If even trained Shaolin Wahnam instructors cannot teach the way I teach, will our arts be lost? No, our arts will be preserved. Now the trained instructors may not be as skilful as I am, but in future they may be better. It took me more than 20 years to evolve my teaching methods, which now consist much of heart to heart transmission, but it takes me a much shorter time to pass on the methods to my instructors. Now, after just a year or two of teaching many Shaolin Wahnam instructors are producing results that in the past I would need 10 years of teaching experience to produce

Question 2

And, if not, what would it take to be able to do so?


In our school, before one can become an instructor he has to become a good student. One of our Shaolin Wahnam instructors, Jeffrey, sums up well what it takes to become a good student in three simple (but not necessarily easy) steps. Do what the master asks you to. Don't do what the master does not ask you to. Show proper respect to the master.

For example, if the master asks you to breath out gently but you blow out instead, or if he asks you not to worry about anything while performing an exercise but you start intellectualizing what type of chi is entering you and what it is doing inside your body, you are not a good student — you do not do what he asks you to, and you do what he does not ask you to. You also show him disrespect, implying that you are smarter than him.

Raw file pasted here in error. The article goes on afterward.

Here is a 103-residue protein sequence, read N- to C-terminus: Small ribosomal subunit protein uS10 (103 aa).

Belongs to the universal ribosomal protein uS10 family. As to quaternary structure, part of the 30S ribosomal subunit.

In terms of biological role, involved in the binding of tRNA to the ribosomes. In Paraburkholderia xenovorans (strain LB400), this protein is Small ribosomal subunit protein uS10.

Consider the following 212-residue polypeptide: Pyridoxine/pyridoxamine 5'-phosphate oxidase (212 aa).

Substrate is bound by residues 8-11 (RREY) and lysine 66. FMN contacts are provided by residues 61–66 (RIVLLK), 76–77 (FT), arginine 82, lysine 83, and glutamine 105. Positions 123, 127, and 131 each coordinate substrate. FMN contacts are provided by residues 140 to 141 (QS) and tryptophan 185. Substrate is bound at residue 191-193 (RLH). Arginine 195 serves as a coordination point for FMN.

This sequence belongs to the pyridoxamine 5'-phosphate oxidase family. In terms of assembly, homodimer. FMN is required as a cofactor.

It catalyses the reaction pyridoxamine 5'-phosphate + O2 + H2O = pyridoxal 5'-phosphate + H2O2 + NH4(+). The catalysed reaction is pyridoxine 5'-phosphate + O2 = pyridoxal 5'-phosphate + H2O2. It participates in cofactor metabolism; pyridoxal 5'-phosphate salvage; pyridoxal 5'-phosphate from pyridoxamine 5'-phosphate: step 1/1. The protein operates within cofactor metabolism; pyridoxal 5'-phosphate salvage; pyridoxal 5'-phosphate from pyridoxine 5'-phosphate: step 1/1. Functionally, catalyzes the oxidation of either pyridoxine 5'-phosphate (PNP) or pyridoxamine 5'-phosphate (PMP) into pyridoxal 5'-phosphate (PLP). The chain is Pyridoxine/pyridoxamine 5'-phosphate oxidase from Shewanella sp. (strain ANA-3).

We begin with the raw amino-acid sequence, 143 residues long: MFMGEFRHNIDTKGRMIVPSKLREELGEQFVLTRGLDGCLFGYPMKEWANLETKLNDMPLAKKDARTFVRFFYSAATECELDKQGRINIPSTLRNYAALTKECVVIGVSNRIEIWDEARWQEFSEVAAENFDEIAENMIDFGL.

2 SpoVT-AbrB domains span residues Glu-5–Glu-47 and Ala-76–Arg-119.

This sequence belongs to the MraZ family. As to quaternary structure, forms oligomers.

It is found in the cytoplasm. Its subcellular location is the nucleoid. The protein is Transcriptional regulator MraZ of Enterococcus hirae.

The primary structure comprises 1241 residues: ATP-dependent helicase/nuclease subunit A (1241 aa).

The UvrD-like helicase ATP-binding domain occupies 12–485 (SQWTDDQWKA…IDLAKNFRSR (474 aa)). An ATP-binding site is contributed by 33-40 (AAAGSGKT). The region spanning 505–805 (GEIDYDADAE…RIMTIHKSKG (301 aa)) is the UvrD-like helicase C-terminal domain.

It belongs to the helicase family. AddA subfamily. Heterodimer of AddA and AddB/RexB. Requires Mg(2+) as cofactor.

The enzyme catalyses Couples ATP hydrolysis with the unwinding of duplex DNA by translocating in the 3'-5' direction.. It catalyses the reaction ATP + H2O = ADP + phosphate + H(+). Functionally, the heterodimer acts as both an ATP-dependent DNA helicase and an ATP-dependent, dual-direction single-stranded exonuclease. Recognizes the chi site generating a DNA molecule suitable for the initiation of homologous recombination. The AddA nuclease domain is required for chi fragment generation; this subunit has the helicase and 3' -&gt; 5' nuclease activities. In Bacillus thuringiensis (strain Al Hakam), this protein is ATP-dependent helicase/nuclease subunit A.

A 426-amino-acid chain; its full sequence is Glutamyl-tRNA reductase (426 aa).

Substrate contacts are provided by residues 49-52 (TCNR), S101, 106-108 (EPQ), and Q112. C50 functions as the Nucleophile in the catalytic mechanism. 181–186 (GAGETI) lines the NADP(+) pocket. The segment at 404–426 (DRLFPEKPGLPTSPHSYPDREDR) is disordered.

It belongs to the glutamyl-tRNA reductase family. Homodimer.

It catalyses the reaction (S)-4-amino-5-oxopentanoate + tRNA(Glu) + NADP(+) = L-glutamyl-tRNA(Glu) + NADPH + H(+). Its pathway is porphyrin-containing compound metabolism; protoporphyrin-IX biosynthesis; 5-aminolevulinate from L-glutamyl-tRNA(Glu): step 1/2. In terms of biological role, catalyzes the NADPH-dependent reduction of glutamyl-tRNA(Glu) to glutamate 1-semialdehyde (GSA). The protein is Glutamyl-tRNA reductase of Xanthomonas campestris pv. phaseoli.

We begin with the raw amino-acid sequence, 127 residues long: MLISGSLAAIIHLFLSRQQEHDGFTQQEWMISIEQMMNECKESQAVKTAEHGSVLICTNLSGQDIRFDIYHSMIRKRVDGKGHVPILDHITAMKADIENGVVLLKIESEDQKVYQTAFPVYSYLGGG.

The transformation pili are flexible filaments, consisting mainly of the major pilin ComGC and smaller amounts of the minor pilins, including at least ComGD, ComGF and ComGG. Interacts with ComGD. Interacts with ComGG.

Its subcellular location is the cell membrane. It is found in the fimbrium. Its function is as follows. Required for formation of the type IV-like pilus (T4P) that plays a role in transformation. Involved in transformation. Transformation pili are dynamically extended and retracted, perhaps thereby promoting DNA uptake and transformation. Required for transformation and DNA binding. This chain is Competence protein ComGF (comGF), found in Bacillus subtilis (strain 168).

After attaining a reasonably high standard in chi kung, as well as exhibiting high moral values, a good student may be invited to become a trainee-instructor. Usually he assists a trained instructor in teaching some classes. He also receives lessons and advice on teaching methodology from me. If he passes his probation, which may vary from a year to many years, he becomes a certified Shaolin Wahnam instructor.

Question 3

According to Chinese medicine, the body contains jing (essence, or internal energy), qi (intrinsic energy), and shen (spirit).

— Robert, USA


To be exact, the statement should read as follows. According to Chinese medicine every person is made up of jing, qi and shen. Jing is the physical body. Qi is the energy that keeps the body functioning. Shen is the spirit, soul, mind or consciousness. The body is alive because of qi and shen.